2. We can't determine where unfairness occurred simply from where the statistics were gathered; if we can't find evidence that employers or working practices intentionally harm/discriminate against women, it's not clear why the differences matter (maybe origin elsewhere, but then go find the source rather than condemning employers' "unfair practices"). As stated above, most people don't object to income differentials between basketball players and bus drivers  in essence, minor gender pay differences are of a similar nature, so why should we care?
  3. If you have a problem with the kind of choices women make, attacking employers or publicly complaining about pay seems both futile and childish. Instead, perhaps, you should tell women that you disapprove of their lifestyle choices? Of course, that would lose you the moral highground and the virtue signalling purposes of ranting about pay on March 8.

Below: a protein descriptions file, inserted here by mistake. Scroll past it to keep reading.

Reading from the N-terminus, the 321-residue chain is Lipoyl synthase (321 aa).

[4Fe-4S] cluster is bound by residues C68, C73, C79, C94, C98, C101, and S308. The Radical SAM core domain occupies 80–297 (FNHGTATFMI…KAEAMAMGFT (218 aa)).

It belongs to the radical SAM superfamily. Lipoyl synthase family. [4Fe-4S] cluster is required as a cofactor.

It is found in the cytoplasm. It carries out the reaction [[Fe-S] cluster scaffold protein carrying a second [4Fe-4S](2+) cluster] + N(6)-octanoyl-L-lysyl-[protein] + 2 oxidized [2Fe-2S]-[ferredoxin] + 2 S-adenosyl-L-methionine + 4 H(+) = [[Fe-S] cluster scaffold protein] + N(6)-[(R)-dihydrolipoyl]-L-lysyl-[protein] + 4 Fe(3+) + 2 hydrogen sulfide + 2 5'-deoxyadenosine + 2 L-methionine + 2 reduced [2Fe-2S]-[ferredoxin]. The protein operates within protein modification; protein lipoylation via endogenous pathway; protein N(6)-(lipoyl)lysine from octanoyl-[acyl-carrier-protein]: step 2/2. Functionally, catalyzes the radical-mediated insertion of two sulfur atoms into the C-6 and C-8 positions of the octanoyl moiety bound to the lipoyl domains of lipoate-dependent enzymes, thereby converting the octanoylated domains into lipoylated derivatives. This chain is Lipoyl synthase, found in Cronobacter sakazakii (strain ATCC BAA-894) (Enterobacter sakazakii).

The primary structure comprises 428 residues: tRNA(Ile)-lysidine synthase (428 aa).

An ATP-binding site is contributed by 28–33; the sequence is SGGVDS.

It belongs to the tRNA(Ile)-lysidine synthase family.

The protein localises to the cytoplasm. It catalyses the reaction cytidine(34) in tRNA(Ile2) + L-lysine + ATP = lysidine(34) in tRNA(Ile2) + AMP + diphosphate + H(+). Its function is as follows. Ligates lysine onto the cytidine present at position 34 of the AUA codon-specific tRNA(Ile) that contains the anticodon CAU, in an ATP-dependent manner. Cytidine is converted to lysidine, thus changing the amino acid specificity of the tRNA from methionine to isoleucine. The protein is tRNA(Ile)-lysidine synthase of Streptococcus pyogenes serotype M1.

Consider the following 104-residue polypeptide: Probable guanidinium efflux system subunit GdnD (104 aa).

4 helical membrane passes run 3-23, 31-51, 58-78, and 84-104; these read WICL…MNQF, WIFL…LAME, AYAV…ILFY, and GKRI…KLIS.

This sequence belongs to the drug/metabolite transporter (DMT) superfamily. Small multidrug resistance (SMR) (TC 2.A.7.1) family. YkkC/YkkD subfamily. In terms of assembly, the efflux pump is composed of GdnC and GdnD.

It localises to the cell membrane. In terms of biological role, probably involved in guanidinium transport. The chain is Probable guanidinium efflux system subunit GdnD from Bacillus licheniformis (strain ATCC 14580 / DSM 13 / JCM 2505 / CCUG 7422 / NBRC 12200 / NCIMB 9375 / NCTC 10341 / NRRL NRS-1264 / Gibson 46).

In summary, there is very little reason to believe that there is anything sinister going on with the minor (or nonexistent) pay differentials we can observe between aggregated groups of men and women. The "Gender Pay Gap" most virtue signalling news outlets will rant about tomorrow has very little research supporting it, making it one of those annoying statistical fairy tales people keep believing.